Health insurers continue to implement and respond to numerous aspects of the federal health reform law. At the same time, they also seek to gain more control over the cost and quality of care by aligning themselves more closely with providers.
Feds offer some relief as ACA rollout continues
Regulations from Washington are defining how insurers do business in 2011 and beyond. Health plans continue to gear up for anticipated full implementation of the law in 2014, unless legal challenges to the law succeed. That means, in individual states, insurers are participating in and watching closely the development of health insurance exchanges, which will start in 2014. Insurers are also reacting to Institute of Medicine recommendations, released in October, on essential benefit packages that insurers must provide to members who purchase coverage through the exchanges. To the relief of insurers, the recommendations call for flexibility and the need to strike a balance between affordability and comprehensiveness of coverage.
Several high-profile deals with providers highlight insurers' desire to gain more control over the cost and quality of care. UnitedHealth Group announced in September that it would acquire the operations of Monarch HealthCare in Irvine, Calif., an independent practice association with 2,300 physicians. Monarch is engaged in several accountable care organization programs—including with UnitedHealth Group competitor WellPoint. Meanwhile, WellPoint in August completes its $800 million purchase of CareMore Health Plan, Cerritos, Calif., a Medicare managed-care plan that operates 26 clinics in Western states. WellPoint says it will expand this model of community care delivery to beneficiaries.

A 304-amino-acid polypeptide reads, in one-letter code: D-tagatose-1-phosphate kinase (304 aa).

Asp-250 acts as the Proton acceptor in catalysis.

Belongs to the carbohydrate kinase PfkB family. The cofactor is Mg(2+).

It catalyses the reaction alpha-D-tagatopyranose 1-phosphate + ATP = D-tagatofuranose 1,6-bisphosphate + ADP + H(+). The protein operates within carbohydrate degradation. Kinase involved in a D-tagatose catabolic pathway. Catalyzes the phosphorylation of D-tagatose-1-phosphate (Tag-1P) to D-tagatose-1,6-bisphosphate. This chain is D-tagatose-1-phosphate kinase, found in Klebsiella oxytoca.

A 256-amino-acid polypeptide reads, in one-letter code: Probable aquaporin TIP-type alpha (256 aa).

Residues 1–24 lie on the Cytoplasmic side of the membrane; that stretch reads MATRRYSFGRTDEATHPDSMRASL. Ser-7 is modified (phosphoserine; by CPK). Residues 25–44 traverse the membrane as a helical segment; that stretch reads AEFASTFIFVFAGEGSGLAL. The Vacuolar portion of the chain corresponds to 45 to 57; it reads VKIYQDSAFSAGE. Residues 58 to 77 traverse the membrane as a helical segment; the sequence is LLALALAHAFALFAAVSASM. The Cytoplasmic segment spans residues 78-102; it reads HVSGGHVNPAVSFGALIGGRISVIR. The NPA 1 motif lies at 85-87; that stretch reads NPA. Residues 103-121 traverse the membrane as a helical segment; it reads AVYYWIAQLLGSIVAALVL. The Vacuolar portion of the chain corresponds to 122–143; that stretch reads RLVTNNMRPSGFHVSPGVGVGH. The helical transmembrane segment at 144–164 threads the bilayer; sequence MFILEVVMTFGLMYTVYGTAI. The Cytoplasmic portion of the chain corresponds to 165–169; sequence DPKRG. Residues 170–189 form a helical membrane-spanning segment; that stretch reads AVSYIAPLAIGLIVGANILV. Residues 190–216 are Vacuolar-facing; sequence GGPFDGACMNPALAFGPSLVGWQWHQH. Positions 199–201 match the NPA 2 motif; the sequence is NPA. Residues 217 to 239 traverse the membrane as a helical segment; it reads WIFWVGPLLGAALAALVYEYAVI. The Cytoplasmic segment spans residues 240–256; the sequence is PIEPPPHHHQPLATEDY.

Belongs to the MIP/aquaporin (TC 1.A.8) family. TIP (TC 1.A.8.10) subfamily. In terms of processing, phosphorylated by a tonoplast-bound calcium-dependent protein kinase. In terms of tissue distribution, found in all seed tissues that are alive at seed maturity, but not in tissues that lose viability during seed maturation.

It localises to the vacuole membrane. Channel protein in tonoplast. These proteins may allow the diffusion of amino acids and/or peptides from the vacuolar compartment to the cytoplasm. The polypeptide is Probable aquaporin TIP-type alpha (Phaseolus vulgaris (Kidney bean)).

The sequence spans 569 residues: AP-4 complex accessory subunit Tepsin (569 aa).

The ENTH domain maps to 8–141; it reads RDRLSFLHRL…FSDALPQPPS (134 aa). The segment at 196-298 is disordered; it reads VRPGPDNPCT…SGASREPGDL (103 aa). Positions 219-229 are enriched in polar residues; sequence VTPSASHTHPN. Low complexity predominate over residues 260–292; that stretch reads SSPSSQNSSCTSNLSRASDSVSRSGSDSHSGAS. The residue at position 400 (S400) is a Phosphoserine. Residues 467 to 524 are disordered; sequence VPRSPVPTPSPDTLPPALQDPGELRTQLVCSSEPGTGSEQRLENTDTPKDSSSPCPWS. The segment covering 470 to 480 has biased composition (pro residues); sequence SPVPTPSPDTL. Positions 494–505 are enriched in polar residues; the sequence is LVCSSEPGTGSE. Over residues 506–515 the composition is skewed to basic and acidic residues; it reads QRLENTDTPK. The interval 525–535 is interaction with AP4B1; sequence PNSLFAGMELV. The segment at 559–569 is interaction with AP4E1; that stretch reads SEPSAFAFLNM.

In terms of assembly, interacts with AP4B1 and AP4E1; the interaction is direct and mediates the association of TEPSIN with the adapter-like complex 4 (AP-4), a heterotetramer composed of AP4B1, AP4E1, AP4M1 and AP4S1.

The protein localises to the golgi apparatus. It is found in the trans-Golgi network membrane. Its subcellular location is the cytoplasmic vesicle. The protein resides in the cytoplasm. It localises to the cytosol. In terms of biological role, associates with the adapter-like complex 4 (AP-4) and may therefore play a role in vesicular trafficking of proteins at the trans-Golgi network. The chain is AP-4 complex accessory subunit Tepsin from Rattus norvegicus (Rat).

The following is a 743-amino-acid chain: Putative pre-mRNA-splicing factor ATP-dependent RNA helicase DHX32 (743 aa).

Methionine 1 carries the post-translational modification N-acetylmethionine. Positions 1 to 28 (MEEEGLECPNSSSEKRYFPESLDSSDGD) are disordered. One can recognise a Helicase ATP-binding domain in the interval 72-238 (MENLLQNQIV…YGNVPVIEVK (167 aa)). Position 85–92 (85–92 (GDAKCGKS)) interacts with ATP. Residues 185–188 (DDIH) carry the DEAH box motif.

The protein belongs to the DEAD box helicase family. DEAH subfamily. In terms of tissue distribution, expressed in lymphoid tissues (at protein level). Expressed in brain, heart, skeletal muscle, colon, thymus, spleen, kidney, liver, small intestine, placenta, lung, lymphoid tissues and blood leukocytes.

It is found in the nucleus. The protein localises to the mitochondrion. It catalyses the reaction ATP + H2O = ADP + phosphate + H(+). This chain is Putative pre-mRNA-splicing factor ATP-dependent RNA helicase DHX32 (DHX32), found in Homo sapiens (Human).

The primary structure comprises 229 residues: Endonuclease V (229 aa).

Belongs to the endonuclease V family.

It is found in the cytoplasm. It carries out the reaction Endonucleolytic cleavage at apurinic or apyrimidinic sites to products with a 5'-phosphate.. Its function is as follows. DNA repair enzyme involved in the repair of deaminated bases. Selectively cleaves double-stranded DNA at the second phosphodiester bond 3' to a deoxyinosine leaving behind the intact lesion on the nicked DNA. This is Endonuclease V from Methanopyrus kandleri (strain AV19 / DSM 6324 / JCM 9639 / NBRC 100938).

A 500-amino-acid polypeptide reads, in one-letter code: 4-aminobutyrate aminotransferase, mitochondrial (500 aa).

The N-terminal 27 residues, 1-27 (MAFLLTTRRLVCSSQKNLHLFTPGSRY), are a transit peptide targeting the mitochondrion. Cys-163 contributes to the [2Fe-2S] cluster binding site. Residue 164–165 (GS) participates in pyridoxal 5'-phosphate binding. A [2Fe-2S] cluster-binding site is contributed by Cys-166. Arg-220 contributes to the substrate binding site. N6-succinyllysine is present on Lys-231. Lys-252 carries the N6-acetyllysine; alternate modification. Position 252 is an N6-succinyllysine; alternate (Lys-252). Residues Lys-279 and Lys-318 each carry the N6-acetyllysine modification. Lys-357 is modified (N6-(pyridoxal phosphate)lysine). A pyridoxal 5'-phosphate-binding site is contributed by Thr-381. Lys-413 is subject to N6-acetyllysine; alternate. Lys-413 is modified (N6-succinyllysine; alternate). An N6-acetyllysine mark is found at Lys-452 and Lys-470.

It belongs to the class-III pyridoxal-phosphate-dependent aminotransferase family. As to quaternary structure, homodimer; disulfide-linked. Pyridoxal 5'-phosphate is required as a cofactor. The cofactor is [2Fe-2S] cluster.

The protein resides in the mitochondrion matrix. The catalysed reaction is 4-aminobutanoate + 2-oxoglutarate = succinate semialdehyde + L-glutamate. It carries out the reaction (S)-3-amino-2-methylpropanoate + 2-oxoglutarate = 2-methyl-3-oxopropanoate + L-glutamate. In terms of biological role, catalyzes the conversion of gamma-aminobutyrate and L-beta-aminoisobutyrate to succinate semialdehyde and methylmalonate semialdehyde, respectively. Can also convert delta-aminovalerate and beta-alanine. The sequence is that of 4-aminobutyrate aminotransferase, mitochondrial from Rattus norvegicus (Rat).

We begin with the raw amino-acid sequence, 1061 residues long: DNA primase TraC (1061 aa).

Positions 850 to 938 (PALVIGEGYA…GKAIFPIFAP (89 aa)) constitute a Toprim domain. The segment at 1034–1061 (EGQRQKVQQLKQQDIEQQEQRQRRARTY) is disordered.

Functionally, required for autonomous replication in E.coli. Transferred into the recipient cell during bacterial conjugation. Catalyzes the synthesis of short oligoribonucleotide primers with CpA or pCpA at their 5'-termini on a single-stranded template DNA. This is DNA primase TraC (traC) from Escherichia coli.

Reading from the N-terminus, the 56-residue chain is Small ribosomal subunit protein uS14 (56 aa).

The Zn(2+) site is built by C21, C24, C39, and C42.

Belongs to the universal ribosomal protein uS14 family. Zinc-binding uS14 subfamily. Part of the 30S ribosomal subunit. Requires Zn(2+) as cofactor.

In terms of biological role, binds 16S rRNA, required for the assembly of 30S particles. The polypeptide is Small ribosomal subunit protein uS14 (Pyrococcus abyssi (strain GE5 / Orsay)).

- Coverage options for the uninsured are expanding through health reform. Some 2.3 million young adults are added to their parents' health plans as a result of the law, according to the Kaiser Family Foundation. And membership in state high-risk insurance pools picks up. In California, which has one of the largest programs, enrollment hits 5,000 people. The government's program to help employers continue to provide health benefits to early retirees is proving so popular that it pays out
$4 billion out of $5 billion allocated, according to the CMS.
- Starting in 2011, some health plans must cover preventive services at no cost to patients. Along with the requirement that insurers cover dependents up to age 26, this proves to be one of the more popular provisions of the Patient Protection and Affordable Care Act.
- The cost of coverage continues to rise. Average annual premiums for family coverage in 2011 top $15,000, up 9% over the prior year, according to the Kaiser Family Foundation. Health premiums continue year-over-year to outpace wages and inflation.
- Despite efforts to expand coverage, the number of Americans without health insurance rises from 49 million in 2009 to 49.9 million in 2010, according to U.S. Census figures released this fall.
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